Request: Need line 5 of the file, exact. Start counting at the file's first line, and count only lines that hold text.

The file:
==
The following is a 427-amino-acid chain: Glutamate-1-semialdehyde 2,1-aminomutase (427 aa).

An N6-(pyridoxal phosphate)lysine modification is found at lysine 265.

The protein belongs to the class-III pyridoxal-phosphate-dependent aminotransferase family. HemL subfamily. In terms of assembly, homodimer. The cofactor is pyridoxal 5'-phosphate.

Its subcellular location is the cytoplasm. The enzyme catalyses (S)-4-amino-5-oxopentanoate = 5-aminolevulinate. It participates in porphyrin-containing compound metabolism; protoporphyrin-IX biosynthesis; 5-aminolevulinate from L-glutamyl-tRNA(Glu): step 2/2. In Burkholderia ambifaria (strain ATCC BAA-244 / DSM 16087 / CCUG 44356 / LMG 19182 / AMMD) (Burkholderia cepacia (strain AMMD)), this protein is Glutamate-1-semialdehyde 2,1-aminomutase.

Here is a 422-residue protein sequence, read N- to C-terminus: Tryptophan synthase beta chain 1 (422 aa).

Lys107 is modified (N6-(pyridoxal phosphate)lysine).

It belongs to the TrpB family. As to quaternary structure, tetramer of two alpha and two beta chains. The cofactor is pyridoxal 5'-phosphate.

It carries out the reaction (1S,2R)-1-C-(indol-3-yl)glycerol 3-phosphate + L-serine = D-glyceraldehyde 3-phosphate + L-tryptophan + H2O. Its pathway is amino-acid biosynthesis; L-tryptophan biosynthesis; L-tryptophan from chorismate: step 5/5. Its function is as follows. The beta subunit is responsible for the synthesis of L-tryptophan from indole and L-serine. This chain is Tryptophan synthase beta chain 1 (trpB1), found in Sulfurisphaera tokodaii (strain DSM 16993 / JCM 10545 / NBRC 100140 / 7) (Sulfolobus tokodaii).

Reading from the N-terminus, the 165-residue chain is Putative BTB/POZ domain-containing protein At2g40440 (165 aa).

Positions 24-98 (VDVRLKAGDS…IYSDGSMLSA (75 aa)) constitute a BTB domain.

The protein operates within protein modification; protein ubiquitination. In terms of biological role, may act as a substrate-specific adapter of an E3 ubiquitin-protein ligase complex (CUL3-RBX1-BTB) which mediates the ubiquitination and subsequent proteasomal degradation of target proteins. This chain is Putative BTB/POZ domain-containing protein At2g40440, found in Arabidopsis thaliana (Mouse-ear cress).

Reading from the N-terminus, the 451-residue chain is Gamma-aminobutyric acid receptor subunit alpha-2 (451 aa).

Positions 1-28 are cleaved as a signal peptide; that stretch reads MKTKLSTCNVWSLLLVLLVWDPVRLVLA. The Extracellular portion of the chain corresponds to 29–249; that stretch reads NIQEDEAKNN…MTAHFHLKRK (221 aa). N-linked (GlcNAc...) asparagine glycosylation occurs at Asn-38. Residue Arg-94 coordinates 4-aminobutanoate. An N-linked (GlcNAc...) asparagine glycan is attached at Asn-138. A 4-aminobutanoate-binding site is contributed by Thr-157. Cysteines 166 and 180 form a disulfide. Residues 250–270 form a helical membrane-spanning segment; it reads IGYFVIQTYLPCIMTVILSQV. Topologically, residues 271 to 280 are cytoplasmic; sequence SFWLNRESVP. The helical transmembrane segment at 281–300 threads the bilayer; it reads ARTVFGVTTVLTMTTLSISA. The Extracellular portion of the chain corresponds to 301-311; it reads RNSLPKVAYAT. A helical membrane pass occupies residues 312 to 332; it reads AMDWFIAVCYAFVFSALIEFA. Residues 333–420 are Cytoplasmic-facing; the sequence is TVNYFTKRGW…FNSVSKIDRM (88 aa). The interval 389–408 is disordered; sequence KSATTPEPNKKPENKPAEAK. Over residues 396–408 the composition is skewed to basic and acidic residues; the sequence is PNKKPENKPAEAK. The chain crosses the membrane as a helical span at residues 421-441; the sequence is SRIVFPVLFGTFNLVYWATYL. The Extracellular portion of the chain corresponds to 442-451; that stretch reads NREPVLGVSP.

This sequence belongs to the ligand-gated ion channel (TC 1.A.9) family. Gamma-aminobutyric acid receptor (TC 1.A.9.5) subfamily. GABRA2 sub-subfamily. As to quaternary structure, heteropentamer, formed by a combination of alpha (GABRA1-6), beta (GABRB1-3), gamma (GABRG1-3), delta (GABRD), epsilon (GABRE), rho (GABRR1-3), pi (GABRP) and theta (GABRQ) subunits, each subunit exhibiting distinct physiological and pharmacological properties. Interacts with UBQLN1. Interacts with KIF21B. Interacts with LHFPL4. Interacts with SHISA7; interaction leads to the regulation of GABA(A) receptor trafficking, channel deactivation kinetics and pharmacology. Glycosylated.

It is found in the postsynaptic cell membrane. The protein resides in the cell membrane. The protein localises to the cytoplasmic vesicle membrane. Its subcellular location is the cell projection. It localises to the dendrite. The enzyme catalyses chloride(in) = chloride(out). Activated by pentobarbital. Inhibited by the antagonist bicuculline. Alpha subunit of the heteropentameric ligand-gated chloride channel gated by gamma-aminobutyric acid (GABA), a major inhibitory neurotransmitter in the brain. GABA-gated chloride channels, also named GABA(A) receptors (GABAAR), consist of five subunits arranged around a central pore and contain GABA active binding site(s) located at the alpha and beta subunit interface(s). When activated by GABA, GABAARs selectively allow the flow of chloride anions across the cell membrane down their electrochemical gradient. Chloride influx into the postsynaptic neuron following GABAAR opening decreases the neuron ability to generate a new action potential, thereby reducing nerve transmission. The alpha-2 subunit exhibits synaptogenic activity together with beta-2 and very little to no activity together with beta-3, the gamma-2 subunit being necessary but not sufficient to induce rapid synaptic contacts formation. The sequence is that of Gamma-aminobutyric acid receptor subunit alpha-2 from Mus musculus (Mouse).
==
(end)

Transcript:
Here is a 422-residue protein sequence, read N- to C-terminus: Tryptophan synthase beta chain 1 (422 aa).